Living With Spinal Stenosis




Article Author: Terressa Pierce

Spinal stenosis is a narrowing of the spinal canal, which puts pressure on the nerves. It can be caused by several things such as, bone spurs, degeneration of the spinal disc, arthritis, spinal tumors, and scoliosis.

In my case, a combination of bone spurs, disc degeneration, and my previous back surgery all contributed to my having spinal stenosis.

The pain was a severe burning sensation across the top of my feet, next to the ankle, and it made walking and/or standingtoo painful to attempt.

Spinal stenosis also caused pain in my right upper arm after waking up in the mornings. It usually took an hour or more before the pain subsided.

You can read more about my personal story about back pain and back problems. Western medicine provided two main treatment options; surgery and/or popping pain pills. Neither option appealed to me, so I began trying alternative treatment for spinal stenosis which provided some relief.

Today, I am walking pain free and only have a problem if I wear certain shoes. I no longer wake up with my arm aching and I believe diet, exercise, and affirmations help to resolve this problem.

If you are suffering from spinal stenosis, please look over the list below for suggestions which may offer you some pain relief.

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1. Spinal Stenosis Shoes

My job required safety shoes, so I picked boots for ankle support. I got a size about 3/4" longer than needed and this seemed to help alleviate some of the stress put on the spine from trying to maintain balance (my theory).

I could tell the shoes really helped because I could walk pain free. When I changed into my regular shoes the pain immediately came back.

I purchased new work boots about every six months, even though the shoes still looked good.

Apparently they were worn enough to cause a shift in posture (again, my theory) because the pain would start again, but after replacing the shoes, it would go away again.

2. Diet

I noticed that certain things, like sodas would cause my fingers to swell.

I reasoned that if my fingers were swelling, than other places in my body could be retaining fluid also, putting pressure on nerves as they passed through the narrow openings of my spine (my theory).

I eliminated or rarely consumed sodas, chips and other products with preservatives that I felt were causing inflammation in my tissues.

I also lost a few pounds, again, to help remove extra stress I was putting on my spine.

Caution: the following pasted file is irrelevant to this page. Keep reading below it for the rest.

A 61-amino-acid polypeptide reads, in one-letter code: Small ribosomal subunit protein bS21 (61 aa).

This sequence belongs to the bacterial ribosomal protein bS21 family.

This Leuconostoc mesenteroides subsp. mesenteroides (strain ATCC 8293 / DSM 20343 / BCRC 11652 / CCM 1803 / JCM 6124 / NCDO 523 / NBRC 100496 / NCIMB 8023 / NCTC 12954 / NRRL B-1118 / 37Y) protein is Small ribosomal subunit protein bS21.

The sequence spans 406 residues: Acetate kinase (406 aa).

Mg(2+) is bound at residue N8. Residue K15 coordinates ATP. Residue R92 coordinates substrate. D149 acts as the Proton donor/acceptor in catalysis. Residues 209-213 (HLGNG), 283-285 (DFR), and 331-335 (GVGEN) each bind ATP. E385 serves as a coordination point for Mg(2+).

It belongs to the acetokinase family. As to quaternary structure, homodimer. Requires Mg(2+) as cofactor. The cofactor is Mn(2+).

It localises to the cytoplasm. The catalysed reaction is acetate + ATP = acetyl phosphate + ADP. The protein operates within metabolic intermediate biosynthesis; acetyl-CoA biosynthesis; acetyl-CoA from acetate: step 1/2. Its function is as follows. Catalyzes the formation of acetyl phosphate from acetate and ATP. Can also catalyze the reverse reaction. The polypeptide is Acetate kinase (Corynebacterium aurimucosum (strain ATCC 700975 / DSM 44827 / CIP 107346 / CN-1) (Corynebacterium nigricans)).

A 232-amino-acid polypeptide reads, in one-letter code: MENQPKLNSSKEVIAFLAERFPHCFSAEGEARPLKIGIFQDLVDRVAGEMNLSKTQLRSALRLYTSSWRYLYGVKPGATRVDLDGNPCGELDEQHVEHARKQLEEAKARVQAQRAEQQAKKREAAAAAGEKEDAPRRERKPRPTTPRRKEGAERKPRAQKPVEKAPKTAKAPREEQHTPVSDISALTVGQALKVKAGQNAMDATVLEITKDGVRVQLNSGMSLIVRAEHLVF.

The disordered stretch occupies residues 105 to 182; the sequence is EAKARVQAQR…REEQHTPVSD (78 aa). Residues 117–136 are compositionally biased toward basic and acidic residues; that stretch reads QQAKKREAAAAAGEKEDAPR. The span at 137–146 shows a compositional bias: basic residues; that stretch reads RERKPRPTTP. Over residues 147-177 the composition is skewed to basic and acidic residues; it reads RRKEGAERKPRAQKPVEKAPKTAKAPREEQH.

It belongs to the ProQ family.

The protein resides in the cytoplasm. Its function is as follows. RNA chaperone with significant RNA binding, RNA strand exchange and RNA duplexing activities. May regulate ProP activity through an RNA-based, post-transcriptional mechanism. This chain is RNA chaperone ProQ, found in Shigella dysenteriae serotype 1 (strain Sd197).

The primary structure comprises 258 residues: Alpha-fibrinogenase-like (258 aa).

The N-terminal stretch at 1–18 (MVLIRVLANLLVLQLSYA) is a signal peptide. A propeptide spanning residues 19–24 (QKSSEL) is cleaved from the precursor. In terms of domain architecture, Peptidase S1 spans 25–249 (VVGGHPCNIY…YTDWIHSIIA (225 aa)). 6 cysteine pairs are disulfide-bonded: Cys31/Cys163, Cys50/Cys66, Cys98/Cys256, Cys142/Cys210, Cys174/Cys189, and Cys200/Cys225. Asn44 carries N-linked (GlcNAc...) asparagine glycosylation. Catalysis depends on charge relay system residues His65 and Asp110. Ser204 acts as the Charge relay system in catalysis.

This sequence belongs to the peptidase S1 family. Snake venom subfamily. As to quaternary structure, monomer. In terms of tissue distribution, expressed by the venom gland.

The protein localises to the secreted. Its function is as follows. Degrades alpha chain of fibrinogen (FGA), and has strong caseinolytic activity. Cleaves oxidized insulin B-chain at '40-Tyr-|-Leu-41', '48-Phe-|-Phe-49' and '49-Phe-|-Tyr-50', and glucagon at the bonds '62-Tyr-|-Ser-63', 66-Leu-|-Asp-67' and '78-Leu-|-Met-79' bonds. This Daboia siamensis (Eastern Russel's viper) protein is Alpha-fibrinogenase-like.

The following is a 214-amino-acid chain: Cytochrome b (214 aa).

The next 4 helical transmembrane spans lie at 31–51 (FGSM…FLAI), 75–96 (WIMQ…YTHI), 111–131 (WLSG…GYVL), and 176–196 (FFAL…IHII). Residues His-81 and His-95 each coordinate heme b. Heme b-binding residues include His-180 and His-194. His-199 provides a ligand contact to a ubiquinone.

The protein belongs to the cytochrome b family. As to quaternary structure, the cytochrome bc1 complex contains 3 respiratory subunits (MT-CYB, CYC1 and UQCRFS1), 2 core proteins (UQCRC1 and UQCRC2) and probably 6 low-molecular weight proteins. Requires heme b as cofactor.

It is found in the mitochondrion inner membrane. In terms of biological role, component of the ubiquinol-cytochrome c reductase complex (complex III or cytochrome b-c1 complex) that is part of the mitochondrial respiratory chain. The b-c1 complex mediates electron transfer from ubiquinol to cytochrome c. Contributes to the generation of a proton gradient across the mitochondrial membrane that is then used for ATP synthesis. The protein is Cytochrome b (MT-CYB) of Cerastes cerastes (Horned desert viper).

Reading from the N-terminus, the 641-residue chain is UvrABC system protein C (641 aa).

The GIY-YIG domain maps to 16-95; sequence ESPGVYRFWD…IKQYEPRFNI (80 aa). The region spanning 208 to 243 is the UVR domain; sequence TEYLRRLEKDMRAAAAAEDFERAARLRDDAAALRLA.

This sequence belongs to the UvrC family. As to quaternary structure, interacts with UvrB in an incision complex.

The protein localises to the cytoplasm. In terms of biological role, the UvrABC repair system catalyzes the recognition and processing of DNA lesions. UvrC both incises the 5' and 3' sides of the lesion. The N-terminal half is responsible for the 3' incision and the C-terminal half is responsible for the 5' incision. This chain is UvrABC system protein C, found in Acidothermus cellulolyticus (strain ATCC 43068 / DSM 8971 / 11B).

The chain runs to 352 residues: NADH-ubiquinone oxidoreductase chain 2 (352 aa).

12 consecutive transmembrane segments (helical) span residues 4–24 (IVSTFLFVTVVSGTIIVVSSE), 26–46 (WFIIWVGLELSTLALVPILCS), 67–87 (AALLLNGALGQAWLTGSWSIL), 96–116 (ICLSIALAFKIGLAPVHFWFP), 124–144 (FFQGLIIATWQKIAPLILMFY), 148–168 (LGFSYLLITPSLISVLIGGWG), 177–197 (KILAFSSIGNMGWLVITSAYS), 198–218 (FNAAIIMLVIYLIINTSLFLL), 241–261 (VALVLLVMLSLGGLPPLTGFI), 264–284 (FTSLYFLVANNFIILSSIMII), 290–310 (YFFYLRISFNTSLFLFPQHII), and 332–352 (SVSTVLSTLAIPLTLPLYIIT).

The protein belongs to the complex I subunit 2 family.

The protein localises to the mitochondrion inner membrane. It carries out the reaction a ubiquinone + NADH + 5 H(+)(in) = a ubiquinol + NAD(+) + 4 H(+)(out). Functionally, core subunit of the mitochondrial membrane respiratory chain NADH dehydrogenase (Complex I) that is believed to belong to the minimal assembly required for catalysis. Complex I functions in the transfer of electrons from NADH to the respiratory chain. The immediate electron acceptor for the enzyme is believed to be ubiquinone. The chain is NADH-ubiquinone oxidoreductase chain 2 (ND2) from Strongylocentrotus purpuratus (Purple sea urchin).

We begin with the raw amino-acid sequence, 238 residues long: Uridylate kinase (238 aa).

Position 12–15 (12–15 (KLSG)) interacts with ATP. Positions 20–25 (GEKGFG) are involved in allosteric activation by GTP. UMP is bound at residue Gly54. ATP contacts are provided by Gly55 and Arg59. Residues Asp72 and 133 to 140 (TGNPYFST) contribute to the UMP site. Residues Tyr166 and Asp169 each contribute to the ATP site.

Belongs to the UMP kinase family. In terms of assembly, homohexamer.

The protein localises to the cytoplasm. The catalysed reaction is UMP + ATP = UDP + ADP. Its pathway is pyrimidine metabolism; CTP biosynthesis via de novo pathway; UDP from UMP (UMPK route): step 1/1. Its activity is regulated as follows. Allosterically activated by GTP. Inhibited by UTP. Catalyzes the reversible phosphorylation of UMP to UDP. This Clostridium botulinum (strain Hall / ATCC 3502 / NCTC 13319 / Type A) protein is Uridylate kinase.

3. Exercise

If you are in serious pain, you know your exercise program will not include vigorous exercise. You can, however, do stretching that will benefit the muscles in your back and alleviate pressure on the nerves.

This is something you may want to discuss with your physician because in some cases, it may cause increased pain.

My neurosurgeon prescribed physical therapy treatments (traction) and after two treatments, I had to stop therapy due to an increase in pain.

I did continue doing the simple stretching exercises at home.

4. Affirmations

This is where the mind, body connection become a valuable asset to us, when we use it for helping reduce pain.

Science is beginning to provide the proof that what you tell yourself mentally can aid in the healing process.

An affirmation is a positive statement asserting that a goal the speaker or thinker wishes to achieve is already happening. I use the following statements, but you can create your own using whatever statement you feel comfortable using:

"Everyday, in every way, my back becomes stronger and stronger" "Everyday, in every way, my health gets better and better."

Repeat these statements out loud or mentally to yourself at least 20 times when you get up in the morning and before going to sleep at night. I often said them out loud in the car while driving to work.

5. Alternative Therapies

I have not, personally, tried massage, but I have several friends who swear that massage by a trained therapist really does provide pain relief.

Acupuncture was another treatment option that was recommended. I did not realize it at the time, but hypnosis would have been a great alternative to try. Bottom line, I would try any alternative therapy before I would opt for surgery or resort to popping pills the rest of my life.

I hope one or more of my suggestions will provide help with your spinal stenosis pain. If you know of anything that can help others, please share it. Submit your information via the contact form.















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